Nana: “Who was rejected, and who was despised, and who was not esteemed.” That is Leah’s greater Son. In Christianity, we have a God who knows what we go through and can sympathize with us. In Jesus, He literally comes and He suffers the same kind of rejection! God knows when I go through that.
You know, Hebrews 2:17 says that He was “made like us in every way,” so He’s a high priest who can sympathize with us. I can go to Jesus in those moments when I feel like Leah, and He is a God who can sympathize with me. I can go boldly to Him in prayer!
Ann: I thought it was interesting, too, how she named her first three sons.
Ann: Let’s—I want to—
Nana: Absolutely! I have it here. It’s actually really sad when you read the names that she gives to these boys.
Nana: So, Reuben—the Hebrew word is “look,” saying, “Because the Lord has looked upon my affliction, my husband will love me.”
Ann: That’s her hope: that her husband—
Nana: That he’ll love her now.
Nana: Then Simeon means “to hear,” saying, “Because the Lord has heard that I am hated, He has given me this son also.” And then, third, she named her son Levi, meaning “to join.” She says, “Now, this time, my husband will be attached to me, because I have borne him three sons.”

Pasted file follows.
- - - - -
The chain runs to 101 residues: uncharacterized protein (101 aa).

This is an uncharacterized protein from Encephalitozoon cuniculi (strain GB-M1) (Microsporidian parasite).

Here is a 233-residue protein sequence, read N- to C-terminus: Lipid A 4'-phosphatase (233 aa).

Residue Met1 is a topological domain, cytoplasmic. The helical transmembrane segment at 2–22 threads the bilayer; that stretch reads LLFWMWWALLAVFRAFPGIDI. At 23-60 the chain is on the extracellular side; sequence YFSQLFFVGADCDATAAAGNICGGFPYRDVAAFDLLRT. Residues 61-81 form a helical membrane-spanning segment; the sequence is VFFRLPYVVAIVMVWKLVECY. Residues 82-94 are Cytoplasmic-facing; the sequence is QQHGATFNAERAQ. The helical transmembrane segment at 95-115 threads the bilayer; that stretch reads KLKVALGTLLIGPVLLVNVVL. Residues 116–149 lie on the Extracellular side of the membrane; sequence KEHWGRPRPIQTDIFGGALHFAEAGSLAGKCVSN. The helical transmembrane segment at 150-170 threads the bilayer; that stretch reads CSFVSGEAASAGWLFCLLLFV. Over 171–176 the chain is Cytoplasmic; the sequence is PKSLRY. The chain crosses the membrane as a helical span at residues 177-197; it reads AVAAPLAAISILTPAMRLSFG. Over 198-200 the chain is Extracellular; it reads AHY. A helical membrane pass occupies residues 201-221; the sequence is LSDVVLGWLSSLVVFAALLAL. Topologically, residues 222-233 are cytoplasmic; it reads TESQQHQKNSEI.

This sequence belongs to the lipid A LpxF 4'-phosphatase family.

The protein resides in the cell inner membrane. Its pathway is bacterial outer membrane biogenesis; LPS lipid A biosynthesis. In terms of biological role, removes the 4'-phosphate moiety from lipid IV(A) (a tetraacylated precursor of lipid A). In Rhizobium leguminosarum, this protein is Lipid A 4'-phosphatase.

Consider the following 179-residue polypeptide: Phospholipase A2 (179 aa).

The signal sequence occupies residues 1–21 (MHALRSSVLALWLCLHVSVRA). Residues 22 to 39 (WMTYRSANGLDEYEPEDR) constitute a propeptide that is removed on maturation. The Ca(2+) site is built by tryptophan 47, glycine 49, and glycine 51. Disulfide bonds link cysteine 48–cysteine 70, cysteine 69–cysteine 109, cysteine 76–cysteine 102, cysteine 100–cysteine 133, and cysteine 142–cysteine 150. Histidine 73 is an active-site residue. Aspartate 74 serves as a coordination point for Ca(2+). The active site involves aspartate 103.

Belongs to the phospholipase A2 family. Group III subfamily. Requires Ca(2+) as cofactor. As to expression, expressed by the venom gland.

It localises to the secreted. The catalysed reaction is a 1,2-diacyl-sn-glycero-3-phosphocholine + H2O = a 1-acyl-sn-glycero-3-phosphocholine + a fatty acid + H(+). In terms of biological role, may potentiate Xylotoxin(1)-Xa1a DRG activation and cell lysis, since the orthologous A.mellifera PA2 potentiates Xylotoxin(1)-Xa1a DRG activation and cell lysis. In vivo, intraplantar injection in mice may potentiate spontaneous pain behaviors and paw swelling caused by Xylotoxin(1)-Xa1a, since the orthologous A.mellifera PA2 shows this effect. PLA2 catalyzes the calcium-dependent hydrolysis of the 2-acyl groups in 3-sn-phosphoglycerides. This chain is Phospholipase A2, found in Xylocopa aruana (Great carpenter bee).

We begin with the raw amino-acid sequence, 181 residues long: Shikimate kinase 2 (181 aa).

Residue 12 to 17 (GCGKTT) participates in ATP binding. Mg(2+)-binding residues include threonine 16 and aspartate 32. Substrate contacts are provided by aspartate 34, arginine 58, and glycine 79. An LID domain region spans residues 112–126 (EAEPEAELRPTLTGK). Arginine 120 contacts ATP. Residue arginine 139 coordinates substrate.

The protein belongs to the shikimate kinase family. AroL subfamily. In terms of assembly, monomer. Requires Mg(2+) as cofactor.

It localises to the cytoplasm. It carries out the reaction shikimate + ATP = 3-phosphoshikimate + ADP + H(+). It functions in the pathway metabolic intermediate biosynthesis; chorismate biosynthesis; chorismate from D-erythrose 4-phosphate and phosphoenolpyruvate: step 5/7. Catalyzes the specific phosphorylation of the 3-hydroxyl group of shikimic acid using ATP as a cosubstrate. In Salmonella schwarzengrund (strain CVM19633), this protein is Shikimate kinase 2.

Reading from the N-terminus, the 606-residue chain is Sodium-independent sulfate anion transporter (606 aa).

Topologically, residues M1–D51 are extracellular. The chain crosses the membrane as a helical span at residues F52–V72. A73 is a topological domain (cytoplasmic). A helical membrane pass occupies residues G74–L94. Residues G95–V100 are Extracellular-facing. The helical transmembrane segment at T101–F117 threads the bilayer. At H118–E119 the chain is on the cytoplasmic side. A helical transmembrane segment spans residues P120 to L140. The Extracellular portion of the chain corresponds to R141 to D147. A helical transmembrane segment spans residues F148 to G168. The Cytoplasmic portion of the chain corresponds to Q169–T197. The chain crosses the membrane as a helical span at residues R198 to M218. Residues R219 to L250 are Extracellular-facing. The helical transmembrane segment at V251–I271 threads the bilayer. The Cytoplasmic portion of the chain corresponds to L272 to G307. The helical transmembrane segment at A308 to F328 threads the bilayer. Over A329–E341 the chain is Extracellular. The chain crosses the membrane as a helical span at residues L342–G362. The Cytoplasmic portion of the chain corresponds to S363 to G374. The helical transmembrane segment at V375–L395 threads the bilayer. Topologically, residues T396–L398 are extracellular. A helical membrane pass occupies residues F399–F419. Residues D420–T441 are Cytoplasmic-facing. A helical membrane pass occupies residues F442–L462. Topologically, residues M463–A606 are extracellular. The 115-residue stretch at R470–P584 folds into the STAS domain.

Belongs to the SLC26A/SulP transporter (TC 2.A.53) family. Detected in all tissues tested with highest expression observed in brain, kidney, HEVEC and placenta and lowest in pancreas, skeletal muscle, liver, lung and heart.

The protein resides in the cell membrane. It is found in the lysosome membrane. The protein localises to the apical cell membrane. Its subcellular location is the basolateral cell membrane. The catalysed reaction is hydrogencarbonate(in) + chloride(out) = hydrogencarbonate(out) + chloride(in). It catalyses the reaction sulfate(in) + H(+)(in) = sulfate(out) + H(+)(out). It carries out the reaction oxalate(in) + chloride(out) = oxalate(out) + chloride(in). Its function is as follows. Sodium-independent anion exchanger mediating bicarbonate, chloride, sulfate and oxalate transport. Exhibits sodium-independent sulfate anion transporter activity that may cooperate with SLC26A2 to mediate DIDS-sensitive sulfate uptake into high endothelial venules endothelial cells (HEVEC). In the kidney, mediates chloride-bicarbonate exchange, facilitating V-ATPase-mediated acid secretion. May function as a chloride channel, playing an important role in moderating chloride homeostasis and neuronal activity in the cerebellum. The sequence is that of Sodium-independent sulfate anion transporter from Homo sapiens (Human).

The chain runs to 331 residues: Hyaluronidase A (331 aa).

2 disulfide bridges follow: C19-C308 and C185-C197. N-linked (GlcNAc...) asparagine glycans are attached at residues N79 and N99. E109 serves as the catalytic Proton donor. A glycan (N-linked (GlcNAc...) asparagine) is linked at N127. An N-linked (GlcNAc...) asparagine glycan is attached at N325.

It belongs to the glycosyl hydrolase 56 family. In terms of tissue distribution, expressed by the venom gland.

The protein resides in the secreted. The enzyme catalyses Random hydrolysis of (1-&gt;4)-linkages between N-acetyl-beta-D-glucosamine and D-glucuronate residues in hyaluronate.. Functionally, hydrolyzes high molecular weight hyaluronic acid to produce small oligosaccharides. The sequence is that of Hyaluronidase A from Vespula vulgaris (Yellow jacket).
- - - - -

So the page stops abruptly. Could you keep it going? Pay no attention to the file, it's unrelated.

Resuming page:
Ann: And yet, then she has Judah.
Ann: And she says what?
Nana: “This time I’ll just praise. I’ll just praise Him.” [Laughter] Like, “It’s not working! Let me just praise the Lord.”
Ann: [Laughing] Yes!
Nana: “With this fourth one.”
Dave: Do you gals feel a little bit of that Leah sense: “I’m not seen. I’m discarded. Men are more important?” I don’t know; I’m just putting words out there. But have you felt that as a woman? Because she felt that, and yet, she was the one carrying the promise. So, the Truth was different than her reality, but I think women can’t often feel that. Even—I don’t know of any other book that’s walked through thirty women in the Bible. [Laughter] Do you know what I mean? Seriously! It’s like nobody’s writing those!
Dave: Yes, it’s extremely important! Do you feel that sometimes as a woman?
Ann: I mean, I do. I would guess almost every woman has felt at a point like, “No one sees me. I’m not good enough. I’m not loved enough. I’m not beautiful enough. I feel rejected.” I don’t know if there are any women who feel like, “I’m amazing!” You know? They could, but most of us have some wounds in the past that create that gap of need for like, “Does anyone--?”
And the whole time, God is like, “I do. I see you; I know you; I love you. I knew you in your mother’s womb. I have knit you together, and I see you. And I have a plan for you.”